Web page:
A competing perspective on the role of DA in reward is the “incentive salience” hypothesis (Berridge, 2007). In this view, DA can attribute incentive salience to the CS and therefore the CS serves to motivate behavior. Thus, it is possible that the AC5KO mice do form the CS–US association, but that the CS does not exert incentive control over head entry behavior. In the outcome devaluation experiment, however, the AC5KO mice modulate their lever-pressing behavior in response to changes in the value of the outcome, suggesting that motivational control of behavior is intact. In addition, both WT and AC5KO mice equally scale up their head entry behavior in response to reward (Fig. 2C); only the AC5KO do it indiscriminately, suggesting a deficit in reward prediction rather than incentive control of behavior.
The results presented here indicate a decoupling of D1 receptor activation from phosphorylation of ERK1/2 in the NAcc of AC5KO mice. It has been suggested that D1 regulates the phosphorylation of ERK1/2 via a cAMP-dependent regulation of DARPP-32, which inhibits protein phosphatase-1, which induces an activation of ERK1/2 (Valjent et al., 2005). Although our data extend previous observations of impaired D1-cAMP signaling in the striatum of AC5KO mice (Iwamoto et al., 2003), and recent studies have reported an increase in ERK1/2 activation after pavlovian conditioning (Shiflett et al., 2008), additional studies will be required to determine whether loss of D1-mediated ERK1/2 activation underlies the deficits in pavlovian conditioning seen in AC5KO mice.
Because appetitive pavlovian learning is an important component of many behaviors, impairments in pavlovian learning could potentially have many consequences. Impaired performance in instrument behavior is one such consequence, as demonstrated by our data. The reward pathway is often implicated in impulsive choice behavior (Belin et al., 2008). Although the excessive head entry behavior displayed by AC5KO mice in Figure 1 was most likely attributable to indiscriminative head entries, how impairment in appetitive pavlovian learning may affect impulsive choice and addiction remains to be examined in the AC5KO mice.
The present study showing that AC5 plays a significant role only in the pavlovian component of instrumental conditioning needs to be reconciled with published work reporting that inhibition of the cAMP pathway in the ventral striatum inhibits learning of an instrumental task (Baldwin et al., 2002). In one study, rats receiving protein kinase A (PKA) inhibitors acquired the instrumental lever press, but acquisition was slowed and performance was inhibited. However, the specific task in that study incorporated a strong pavlovian component, that is, a correct lever press was always followed by a pavlovian cue (3 s house light offset and red signal light onset) that was then followed by food delivery (Baldwin et al., 2002). In their design, impaired pavlovian learning would impair instrumental performance. In an alternative task design in which a lever press is immediately followed by reward delivery, minimizing the pavlovian component, PKA inhibitors had no effect on instrumental responding for food reward (Self et al., 1998).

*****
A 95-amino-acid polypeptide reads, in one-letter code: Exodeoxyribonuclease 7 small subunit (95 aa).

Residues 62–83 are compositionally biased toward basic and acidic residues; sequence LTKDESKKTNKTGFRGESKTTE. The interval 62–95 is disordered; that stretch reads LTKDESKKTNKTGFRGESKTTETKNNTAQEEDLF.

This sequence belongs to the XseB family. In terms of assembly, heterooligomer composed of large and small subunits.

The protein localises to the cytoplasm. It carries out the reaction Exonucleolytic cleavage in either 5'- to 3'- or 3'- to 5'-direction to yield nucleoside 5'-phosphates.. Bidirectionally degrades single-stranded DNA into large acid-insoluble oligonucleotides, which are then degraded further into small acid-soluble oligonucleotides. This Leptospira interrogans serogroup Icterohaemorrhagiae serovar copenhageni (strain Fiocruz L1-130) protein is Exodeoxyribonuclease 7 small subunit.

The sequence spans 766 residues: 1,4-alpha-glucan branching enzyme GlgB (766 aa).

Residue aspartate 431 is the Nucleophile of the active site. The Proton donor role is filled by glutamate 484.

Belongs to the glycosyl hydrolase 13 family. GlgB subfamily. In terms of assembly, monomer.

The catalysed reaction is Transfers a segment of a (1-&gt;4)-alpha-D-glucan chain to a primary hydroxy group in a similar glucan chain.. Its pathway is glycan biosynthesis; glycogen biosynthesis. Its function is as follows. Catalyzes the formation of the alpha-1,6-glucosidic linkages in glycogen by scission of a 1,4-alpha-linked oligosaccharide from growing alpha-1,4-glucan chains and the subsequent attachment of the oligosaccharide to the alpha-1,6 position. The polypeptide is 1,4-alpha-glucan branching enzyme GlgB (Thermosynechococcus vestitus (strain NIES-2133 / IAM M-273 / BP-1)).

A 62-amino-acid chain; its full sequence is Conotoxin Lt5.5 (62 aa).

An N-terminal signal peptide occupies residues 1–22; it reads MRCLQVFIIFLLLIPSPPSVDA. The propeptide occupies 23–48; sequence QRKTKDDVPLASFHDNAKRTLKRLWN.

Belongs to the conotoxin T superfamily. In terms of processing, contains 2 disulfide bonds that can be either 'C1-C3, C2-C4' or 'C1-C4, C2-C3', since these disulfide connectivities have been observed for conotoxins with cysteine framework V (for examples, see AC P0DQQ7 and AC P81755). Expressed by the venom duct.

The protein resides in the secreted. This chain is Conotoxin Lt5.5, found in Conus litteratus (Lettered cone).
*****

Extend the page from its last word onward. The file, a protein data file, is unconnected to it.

The studies presented here indicate that AC5KO mice are sensitive to changes in outcome value and action–outcome contingency. However, previous studies have reported that lesions of the dorsomedial striatum (Yin et al., 2005) and the NAcc core (Corbit et al., 2001), areas with high AC5 expression, produce insensitivity to outcome devaluation, suggesting a role for these structures in this aspect of instrumental learning. The selectivity of the genetic manipulation used here, which preserves the integrity of the basal ganglia thalamocortical loop and non-AC5-dependent signaling pathways, preserves sensitivity to outcome value. This suggests two possible interpretations about the role of DA-mediated signaling mechanisms in instrumental learning. One is that DA signaling is critical to these behaviors but mediated through downstream effectors other than AC5. Although AC5KO mice show severely reduced DA receptor modulation of cAMP content, reduced D1 receptor levels in the striatum, and severely diminished D1-mediated activation of ERK1/2, AC5KO mice respond robustly to D1 receptor stimulation in locomotor assays, suggesting the significance of alternative downstream signaling pathways in MSNs (Iwamoto et al., 2003). Recent studies have identified non-cAMP-dependent DA receptor signaling pathways in MSNs mediating DA-dependent behaviors (Beaulieu et al., 2005). Alternatively, DA-dependent signaling mechanisms may not be required for some forms of associative learning, as has been reported with genetically engineered DA-deficient mice (Robinson et al., 2005). Discriminating between these possibilities will require future experiments that manipulate other downstream effectors of DA signaling.
In conclusion, the present study demonstrates that a specific cAMP isoform, AC5, is required for appetitive pavlovian learning. Genetic deletion of AC5 abolishes the animal's ability to use environmental cues to predict reward availability. This deficit further impairs instrumental performance when the task includes a pavlovian component, that is, the need to use predictive cues. This demonstrates that the striatum-enriched AC5 plays as an important role in classical pavlovian learning.
This work was supported by National Institute of Mental Health Grants 1F31MH076422 (M.A.K.) and MH66216, National Institute on Drug Abuse Grants 1F32DA020427 (J.A.B.) and DA022269, National Heart, Lung, and Blood Institute Grant HL059139, National Institute of General Medical Sciences Grant GM067773 (Y.I.), and The Edward Mallinckrodt Jr Foundation (X.Z.). We thank Rui Costa, Linan Chen, Wei-Jen Tang, Jon Horvitz, Peter Balsam, Peggy Mason, and Cristianne Frazier for helpful discussions, and Zhen Fang Huang Cao and Stephanie Tang for technical assistance.
- Correspondence should be addressed to Xiaoxi Zhuang, Department of Neurobiology, The University of Chicago, 924 East 57th Street, Knapp R214, Chicago, IL 60637.